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Proteome characterisation of extracellular vesicles isolated from heart

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journal contribution
posted on 2021-08-04, 05:34 authored by Bethany ClaridgeBethany Claridge, A Rai, H Fang, A Matsumoto, J Luo, Julie McMullenJulie McMullen, David GreeningDavid Greening
Cardiac intercellular communication is critical for heart function and often dysregulated in cardiovascular diseases. While cardiac extracellular vesicles (cEVs) are emerging mediators of signalling, their isolation remains a technical challenge hindering our understanding of cEV protein composition. Here, we utilised Langendorff-collagenase-based enzymatic perfusion and differential centrifugation to isolate cEVs from mouse heart (yield 3–6 μg/heart). cEVs are ∼200 nm, express classical EV markers (Cd63/81/9+, Tsg101+, Pdcd6ip/Alix+), and are depleted of blood (Alb/Fga/Hba) and cardiac damage markers (Mb, Tnnt2, Ldhb). Comparison with mechanically-derived EVs revealed greater detection of EV markers and decreased cardiac damage contaminants. Mass spectrometry-based proteomic profiling revealed 1721 proteins in cEVs, implicated in proteasomal and autophagic proteostasis, glycolysis, and fatty acid metabolism; essential functions often disrupted in cardiac pathologies. There was striking enrichment of 942 proteins in cEVs compared to mouse heart tissue - implicated in EV biogenesis, antioxidant activity, and lipid transport, suggesting active cargo selection and specialised function. Interestingly, cEVs contain marker proteins for cardiomyocytes, cardiac progenitors, B-cells, T-cells, macrophages, smooth muscle cells, endothelial cells, and cardiac fibroblasts, suggesting diverse cellular origin. We present a method of cEV isolation and provide insight into potential functions, enabling future studies into EV roles in cardiac physiology and disease.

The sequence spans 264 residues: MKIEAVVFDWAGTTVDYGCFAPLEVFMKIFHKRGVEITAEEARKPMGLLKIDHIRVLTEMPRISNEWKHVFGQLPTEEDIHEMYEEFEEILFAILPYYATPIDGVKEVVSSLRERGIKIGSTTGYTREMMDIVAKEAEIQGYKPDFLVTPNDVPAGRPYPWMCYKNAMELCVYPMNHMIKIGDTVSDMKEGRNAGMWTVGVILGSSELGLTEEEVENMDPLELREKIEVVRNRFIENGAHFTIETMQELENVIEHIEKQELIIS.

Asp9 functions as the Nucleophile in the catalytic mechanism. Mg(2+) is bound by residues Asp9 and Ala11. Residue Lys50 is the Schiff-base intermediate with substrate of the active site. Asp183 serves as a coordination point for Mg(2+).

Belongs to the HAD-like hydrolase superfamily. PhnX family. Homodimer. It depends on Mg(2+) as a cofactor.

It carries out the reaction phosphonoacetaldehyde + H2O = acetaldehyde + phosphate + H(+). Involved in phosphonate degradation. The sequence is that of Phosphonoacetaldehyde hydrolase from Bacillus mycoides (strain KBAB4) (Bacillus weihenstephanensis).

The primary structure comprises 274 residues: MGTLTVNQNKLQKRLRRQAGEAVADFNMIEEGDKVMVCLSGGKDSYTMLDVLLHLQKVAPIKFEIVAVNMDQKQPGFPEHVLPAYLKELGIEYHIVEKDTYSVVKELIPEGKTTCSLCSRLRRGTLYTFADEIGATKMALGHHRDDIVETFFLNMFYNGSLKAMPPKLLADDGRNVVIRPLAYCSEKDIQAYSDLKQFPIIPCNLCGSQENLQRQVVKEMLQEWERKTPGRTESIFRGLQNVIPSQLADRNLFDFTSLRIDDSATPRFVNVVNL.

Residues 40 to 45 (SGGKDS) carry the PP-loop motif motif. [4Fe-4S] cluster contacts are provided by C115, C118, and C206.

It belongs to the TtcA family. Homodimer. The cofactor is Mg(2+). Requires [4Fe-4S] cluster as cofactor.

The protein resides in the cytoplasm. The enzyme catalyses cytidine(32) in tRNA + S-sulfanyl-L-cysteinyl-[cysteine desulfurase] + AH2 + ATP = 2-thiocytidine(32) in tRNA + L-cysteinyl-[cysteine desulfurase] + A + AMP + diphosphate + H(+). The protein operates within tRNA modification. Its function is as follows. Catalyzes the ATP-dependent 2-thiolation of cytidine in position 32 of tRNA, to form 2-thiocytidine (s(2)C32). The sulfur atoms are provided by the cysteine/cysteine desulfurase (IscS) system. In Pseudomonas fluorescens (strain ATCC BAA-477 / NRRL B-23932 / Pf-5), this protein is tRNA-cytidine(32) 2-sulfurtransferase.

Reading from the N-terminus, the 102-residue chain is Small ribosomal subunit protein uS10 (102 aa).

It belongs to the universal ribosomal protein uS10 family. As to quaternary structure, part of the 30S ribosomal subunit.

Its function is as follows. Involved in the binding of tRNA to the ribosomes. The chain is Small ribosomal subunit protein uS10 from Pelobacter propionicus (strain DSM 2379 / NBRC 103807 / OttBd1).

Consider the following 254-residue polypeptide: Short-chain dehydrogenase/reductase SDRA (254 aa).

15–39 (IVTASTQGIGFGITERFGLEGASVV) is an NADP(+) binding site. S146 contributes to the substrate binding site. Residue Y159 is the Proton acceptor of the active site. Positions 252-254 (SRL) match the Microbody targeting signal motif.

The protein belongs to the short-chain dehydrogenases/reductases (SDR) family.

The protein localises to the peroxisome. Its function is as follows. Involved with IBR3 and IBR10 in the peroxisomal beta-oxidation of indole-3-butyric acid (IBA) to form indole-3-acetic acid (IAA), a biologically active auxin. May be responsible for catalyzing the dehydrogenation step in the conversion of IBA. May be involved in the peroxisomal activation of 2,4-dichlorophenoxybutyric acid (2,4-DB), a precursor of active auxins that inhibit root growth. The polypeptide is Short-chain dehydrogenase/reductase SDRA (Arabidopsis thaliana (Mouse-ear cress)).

National Health and Medical Research Council, Grant/Award Numbers: 1139489, 1201805


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